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The unbearable lightness of jazz guitar |

Arts and Culture

The unbearable lightness of jazz guitar

ZOETROPE - Juaniyo Arcellana - The Philippine Star

A little bird told me that Johnny Alegre, former jazz guitar enfant terrible of the UP Jazz Ensemble way back when, will be playing one of these nights at the Bar@1951 for the customary blues night, but no definite advisories yet. What the bird did drop by the office was a three-CD package of the latest in the Alegre oeuvre, each representing a distinct stage in the guitarist’s often roller coaster like career for the past decade or so — â€œStories” with his band of veterans and mainstays in Affinity, the world music ensemble Humanfolk, and his set piece trio “3” with Billy Hart and Ron McClure. All under MCA Music/Universal, that should be more than sufficient ground covered.

“Stories” is actually remastered versions of selected tracks from a couple of previous Affinity albums, one with the core group of Colby dela Calzada on bass, Tots Tolentino on saxophone, Koko Bermejo on drums and an assortment of able keyboard players and arrangers not least of whom is Ria Villena; and the other the collaboration with Gerard Salonga’s orchestral ensemble. What results is a mature, balanced offering of cutting-edge jazz from this side of the Pacific, making clear the fact that here is the Filipino musician among the ranks of world beaters.

The song Jazz Hound itself could be semi-autobiographical, with the band settling into a groove that can only be described as jive persistence, endearingly makulit, with its arcs and digressions only to return to a restatement of the bass line theme. East Indies mimics the grandeur of similar orchestral maneuvers, though this one not done in the dark, on the contrary the full-tilt approach has the listener somewhat reeling and dizzy from the rich aural experience. Those are just two sides of the Alegre coin, one a standard jazz crusader, the other an experimental avatar of eight-bar jazz blues.

The second take “Stories” affords to listeners has us rummaging through dustbins of the past, particularly Guardian Angel which for some reason reminds of the late National Artist Nick Joaquin, until we recall it was sometime during Joaquin’s death a decade ago when we first heard the tune. It also suggests how music, or the memory of it, can serve as a guardian angel of sorts. Then there’s The Stranger, perhaps a precursor to Stranger on the Shore by Mishka Adams, but most likely no relation. An amphetamine to the imagination, these runs on jazz guitar.

Of course not enough can be said of the exceptional rhythm section of Bermejo and Dela Calzada, their playing like mercury straddling the g-spot of improvisation, with Alegre grinning all along that dolt’s grin, while the sax-bearing Tolentino swings high and low with his sweet chariot of an instrument. You might be tempted to say that the keyboards here are strictly for coloring, but not so. Elhmir Saison and Joey Quirino imbue the proceedings with lightness and freewheeling mien verging on humor.

And what better way to end these “Stories” than with Beacon Call, implying that the lighthouse cover was no accident of design, and heralds music’s self-assigned task in the dark night of the soul.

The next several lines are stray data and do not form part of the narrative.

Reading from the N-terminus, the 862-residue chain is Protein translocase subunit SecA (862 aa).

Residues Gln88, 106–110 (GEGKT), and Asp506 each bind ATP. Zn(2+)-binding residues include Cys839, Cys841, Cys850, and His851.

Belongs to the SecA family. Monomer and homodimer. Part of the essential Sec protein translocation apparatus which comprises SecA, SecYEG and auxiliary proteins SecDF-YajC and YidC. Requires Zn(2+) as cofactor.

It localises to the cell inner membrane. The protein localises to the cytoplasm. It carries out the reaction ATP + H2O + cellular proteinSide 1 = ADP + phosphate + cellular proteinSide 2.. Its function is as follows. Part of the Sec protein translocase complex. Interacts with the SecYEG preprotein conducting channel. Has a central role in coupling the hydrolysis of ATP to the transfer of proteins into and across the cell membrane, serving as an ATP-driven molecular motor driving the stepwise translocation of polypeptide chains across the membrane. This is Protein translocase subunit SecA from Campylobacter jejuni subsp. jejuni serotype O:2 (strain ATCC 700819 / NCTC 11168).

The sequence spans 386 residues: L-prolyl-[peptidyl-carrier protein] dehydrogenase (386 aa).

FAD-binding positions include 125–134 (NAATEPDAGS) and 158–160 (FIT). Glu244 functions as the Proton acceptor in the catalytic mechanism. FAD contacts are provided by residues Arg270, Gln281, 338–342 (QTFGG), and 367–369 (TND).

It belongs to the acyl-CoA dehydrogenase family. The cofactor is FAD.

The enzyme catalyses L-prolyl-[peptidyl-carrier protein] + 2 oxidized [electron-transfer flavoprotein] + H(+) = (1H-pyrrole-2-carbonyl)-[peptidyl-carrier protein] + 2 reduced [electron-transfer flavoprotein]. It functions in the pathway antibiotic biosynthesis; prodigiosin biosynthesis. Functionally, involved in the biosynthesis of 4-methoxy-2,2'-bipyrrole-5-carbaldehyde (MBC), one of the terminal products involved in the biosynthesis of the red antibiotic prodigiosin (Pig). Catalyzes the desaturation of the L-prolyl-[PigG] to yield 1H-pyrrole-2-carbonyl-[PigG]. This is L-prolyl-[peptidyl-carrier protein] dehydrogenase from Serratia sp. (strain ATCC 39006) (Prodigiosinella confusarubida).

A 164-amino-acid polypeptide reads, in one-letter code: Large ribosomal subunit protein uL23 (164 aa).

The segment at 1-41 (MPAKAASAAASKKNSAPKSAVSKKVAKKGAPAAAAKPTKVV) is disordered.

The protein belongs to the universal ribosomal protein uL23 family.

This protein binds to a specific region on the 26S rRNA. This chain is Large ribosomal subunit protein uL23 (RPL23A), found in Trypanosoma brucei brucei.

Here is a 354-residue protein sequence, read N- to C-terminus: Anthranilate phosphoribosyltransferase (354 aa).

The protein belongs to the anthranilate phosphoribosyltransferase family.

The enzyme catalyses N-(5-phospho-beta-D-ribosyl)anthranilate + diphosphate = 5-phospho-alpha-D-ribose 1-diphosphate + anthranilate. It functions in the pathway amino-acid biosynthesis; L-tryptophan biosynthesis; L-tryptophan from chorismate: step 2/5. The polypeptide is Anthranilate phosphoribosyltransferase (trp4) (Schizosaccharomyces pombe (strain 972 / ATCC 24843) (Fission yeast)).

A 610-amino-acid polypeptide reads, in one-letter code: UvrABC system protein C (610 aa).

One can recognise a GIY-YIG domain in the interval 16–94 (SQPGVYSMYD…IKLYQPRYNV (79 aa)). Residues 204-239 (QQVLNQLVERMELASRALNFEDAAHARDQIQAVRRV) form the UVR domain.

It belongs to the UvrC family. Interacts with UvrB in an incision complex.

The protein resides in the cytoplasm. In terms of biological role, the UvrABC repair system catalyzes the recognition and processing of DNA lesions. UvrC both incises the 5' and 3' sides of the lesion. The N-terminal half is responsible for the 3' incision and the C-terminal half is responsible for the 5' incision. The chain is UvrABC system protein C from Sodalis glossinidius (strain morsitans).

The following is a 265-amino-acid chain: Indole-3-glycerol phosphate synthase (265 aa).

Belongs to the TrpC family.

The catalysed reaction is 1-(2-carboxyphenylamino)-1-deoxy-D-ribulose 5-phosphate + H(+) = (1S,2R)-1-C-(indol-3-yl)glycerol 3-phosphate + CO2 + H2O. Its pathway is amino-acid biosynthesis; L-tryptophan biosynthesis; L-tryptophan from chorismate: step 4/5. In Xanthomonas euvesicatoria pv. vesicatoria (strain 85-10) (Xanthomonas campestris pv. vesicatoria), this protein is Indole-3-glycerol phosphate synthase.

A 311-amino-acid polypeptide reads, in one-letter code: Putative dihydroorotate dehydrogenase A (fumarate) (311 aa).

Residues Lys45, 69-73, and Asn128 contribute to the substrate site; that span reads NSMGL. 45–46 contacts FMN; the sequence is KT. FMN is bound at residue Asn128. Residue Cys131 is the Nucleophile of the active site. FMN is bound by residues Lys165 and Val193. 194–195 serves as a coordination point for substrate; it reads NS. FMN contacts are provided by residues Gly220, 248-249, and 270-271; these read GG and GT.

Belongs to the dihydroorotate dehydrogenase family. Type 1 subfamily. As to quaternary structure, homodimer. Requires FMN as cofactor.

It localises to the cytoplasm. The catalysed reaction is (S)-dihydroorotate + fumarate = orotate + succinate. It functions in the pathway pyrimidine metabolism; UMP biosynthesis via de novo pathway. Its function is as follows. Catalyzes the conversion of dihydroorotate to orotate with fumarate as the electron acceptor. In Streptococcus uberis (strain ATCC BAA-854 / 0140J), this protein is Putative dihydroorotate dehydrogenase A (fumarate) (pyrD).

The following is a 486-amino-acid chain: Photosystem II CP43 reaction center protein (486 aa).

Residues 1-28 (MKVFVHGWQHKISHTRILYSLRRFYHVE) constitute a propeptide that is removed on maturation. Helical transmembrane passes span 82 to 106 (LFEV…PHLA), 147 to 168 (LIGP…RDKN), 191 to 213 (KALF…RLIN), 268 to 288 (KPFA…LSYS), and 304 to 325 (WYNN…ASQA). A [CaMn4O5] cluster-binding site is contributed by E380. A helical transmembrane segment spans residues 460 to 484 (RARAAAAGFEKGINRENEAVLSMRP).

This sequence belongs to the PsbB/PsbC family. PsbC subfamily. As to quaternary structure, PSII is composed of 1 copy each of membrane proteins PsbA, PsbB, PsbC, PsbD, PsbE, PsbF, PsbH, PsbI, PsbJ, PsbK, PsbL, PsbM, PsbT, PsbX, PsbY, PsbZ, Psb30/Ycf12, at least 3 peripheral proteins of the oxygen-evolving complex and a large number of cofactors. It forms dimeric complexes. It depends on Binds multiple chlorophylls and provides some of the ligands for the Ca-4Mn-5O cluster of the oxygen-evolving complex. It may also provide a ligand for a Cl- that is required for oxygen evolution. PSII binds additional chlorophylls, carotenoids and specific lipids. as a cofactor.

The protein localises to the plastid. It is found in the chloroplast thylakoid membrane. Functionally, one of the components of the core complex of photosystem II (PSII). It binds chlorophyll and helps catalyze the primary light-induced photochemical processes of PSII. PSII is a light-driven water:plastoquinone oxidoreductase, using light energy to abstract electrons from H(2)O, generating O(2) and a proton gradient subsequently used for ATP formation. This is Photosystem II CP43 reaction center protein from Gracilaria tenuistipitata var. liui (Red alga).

Humanfolk on the other hand assembles an all-star cast that includes percussionists Susie Ibarra and Roberto Juan Rodriguez, bass player Cynthia Alexander, pianist Malek Lopez and vocalist Abby Clutario whose voice harks back to the time of Flora Purim and Gayle Moran, but no retro. Alegre’s playing flirts with lounge style acts, but is ultimately saved by pure roundness and wholeness of tone, and as usual the unpredictability that makes him lean more toward John McLaughlin than Gabor Szabo.

Clutario does the inevitable star turn in what could be the title cut, Para sa Tao, where the Filipino alphabet is made into the main lyric, nothing cute about this return to roots and the alibata. Alexander for her part is always present, not only on bass, but also on the ethnic percussion shadings that drive the album forward. The couple Ibarra and Rodriguez provide the necessary ballast, while Lopez dictates mood and tempo.

The trio 3 departs from similar successful set pieces of jazz greats, not least Alegre’s idol Keith Jarrett, as well the template provided by Pat Metheny’s “Bright Size Life.” I’d heard Alegre essay the title cut Bright Size Life at the old Penguin along Remedios Circle with Dela Calzada and drummer Mar Dizon many moons ago, and the performance of unbearable lightness wins the argument for jazz trios.

Here Alegre’s collaborators are drummer Hart and bassist McClure, and they collectively turn in an uncluttered solid work that allows each player to explore and improvise without straying too far from the mainline. The playing is mature and unrushed, with appropriate tips of the hat and side winding adlibs that never get too convoluted, always keeping an ear out for any slight change of time signature to lift the corpus into hitherto untracked heights, bebop at its best.

Speaking of which — Bebop — the daughter of blues guitarist Jun Lopito has got word out on another tribute night for her dad at Saguijo on June 18, to raise funds for the medical expenses of Lopito who has been diagnosed with hepatitis C. The first was held at Bar@1951 last month that drew in a crowd. Lopito, son of Canuplin, plays the blues like no other, a cigarette burning from the end of the fretboard like incense. Maybe Alegre could play in one of these tribute blues nights for an ailing blues man and fellow guitarist of our generation.

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